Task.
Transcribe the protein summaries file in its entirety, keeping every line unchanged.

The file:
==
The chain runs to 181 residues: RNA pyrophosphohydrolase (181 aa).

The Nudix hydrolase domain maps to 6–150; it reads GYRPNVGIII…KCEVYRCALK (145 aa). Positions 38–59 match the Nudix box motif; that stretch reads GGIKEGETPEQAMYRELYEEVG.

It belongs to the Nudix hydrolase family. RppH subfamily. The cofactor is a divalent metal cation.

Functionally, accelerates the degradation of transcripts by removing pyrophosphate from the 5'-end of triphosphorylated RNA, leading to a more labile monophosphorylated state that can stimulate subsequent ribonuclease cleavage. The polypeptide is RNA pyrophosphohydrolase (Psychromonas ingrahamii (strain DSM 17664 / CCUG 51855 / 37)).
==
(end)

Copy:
The chain runs to 181 residues: RNA pyrophosphohydrolase (181 aa).

The Nudix hydrolase domain maps to 6–150; it reads GYRPNVGIII…KCEVYRCALK (145 aa). Positions 38–59 match the Nudix box motif; that stretch reads GGIKEGETPEQAMYRELYEEVG.

It belongs to the Nudix hydrolase family. RppH subfamily. The cofactor is a divalent metal cation.

Functionally, accelerates the degradation of transcripts by removing pyrophosphate from the 5'-end of triphosphorylated RNA, leading to a more labile monophosphorylated state that can stimulate subsequent ribonuclease cleavage. The polypeptide is RNA pyrophosphohydrolase (Psychromonas ingrahamii (strain DSM 17664 / CCUG 51855 / 37)).